Investor Spotlight

Investor Spotlight: Inter-American Development Bank Group

Inter-American Development Bank Group

Luis Alberto Moreno, President of the Inter-American Development Bank Group, shares his perspective with the GIIN community.

Global Impact Investing Network February 28, 2012

GIIN: What is the Inter-American Development Bank Group (IDB Group)?
Luis Alberto Moreno:

The Inter-American Development Bank was established in 1959 and is the oldest and the largest multilateral lender for Latin America and the Caribbean with 48 member countries, of which 26 are borrowing members in Latin America and the Caribbean. We promote economic and social development by working with governments, companies, and civil society organizations. In addition to the Inter-American Development Bank, the IDB Group includes the Multilateral Investment Fund, the biggest provider of technical assistance for the private sector in Latin America and the Caribbean, and the Inter-American Investment Corporation, the only multilateral lender focused primarily on lending to small and medium-sized companies.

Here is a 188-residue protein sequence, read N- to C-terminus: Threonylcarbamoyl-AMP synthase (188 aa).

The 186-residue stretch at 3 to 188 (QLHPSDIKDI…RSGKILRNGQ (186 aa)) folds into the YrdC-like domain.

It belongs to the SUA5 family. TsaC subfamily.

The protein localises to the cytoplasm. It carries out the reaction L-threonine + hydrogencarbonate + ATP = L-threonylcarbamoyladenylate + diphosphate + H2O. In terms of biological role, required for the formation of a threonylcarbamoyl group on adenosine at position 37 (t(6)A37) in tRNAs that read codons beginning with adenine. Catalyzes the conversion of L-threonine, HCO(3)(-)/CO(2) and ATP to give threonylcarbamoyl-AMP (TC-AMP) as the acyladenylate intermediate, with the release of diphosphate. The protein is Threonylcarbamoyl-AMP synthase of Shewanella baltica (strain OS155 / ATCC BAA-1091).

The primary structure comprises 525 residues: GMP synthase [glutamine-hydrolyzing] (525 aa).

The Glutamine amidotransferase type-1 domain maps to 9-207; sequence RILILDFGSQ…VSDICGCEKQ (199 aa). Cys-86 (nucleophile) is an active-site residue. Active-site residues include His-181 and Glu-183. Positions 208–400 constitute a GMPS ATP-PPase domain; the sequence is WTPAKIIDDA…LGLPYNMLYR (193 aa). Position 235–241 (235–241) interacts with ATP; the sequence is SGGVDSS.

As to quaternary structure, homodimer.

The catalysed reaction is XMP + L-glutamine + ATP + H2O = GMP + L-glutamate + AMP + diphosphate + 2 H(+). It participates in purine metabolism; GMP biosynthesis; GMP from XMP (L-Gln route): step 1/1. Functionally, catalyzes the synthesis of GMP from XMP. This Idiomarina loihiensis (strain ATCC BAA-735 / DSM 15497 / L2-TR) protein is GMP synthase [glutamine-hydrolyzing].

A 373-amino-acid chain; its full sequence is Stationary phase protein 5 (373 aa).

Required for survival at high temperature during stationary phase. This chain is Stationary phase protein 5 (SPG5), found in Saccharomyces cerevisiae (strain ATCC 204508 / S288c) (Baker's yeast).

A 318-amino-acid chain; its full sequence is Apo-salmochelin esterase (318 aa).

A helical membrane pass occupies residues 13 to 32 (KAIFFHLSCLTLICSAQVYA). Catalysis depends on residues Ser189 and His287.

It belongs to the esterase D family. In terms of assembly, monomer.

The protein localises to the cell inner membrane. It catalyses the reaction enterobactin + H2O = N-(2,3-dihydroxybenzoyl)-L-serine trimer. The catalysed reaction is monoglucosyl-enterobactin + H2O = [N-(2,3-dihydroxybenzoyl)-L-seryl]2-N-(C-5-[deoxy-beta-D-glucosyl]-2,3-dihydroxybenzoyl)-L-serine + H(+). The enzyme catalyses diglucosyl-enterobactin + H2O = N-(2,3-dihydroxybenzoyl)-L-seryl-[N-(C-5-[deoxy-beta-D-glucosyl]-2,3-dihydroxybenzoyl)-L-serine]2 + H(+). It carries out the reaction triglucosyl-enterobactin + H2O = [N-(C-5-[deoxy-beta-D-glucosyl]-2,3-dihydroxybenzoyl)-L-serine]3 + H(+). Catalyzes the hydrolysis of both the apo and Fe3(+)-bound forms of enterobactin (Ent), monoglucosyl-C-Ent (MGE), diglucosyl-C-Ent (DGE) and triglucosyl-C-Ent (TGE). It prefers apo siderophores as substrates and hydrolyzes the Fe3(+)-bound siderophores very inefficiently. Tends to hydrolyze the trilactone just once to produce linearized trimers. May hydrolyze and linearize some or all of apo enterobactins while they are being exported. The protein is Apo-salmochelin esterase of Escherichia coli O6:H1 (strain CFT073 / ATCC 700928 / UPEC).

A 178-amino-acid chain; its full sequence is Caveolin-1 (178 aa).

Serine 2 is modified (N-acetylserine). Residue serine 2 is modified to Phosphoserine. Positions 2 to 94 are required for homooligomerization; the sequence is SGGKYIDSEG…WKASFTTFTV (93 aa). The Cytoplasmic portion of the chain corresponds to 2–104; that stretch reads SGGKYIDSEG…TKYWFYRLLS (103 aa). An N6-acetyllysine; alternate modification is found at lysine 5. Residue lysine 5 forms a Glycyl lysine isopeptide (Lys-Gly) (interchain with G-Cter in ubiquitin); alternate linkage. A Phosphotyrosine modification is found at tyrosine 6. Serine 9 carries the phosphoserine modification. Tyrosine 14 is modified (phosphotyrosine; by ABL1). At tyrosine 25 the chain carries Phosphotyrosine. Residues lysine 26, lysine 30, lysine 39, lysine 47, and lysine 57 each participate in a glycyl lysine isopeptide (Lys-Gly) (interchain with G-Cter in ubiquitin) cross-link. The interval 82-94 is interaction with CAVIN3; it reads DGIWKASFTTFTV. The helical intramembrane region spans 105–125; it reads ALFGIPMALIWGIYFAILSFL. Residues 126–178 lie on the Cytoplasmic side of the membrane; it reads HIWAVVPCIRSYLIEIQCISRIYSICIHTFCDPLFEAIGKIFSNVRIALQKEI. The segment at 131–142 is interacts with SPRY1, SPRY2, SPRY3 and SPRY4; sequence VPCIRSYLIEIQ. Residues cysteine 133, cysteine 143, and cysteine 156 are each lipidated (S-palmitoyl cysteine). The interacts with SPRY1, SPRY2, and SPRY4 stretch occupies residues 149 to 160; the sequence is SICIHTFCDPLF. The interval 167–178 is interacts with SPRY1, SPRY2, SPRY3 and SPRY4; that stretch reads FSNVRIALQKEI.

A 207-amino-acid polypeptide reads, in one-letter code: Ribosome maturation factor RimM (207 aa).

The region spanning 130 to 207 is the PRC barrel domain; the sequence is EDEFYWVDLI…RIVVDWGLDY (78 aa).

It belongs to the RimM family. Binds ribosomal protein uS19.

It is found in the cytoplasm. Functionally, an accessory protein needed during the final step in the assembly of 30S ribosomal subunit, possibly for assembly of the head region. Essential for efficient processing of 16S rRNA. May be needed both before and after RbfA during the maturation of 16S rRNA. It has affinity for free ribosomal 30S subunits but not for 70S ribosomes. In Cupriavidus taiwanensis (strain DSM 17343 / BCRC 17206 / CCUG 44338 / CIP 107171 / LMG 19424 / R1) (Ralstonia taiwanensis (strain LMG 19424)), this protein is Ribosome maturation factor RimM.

GIIN: How does impact investing fit in with the IDB Group's work?

Impact investing is an integral part of our work philosophy with the private sector. We see it as a powerful tool to fulfill our mission to reduce poverty and inequality. It is a win-win-win situation for all: the IDB Group boosts its development impact, impact investors diversify their portfolio by getting access to underserved markets, and local businesses get access to the financing and technical expertise they need.

GIIN: How does the IDB Group approach impact investing?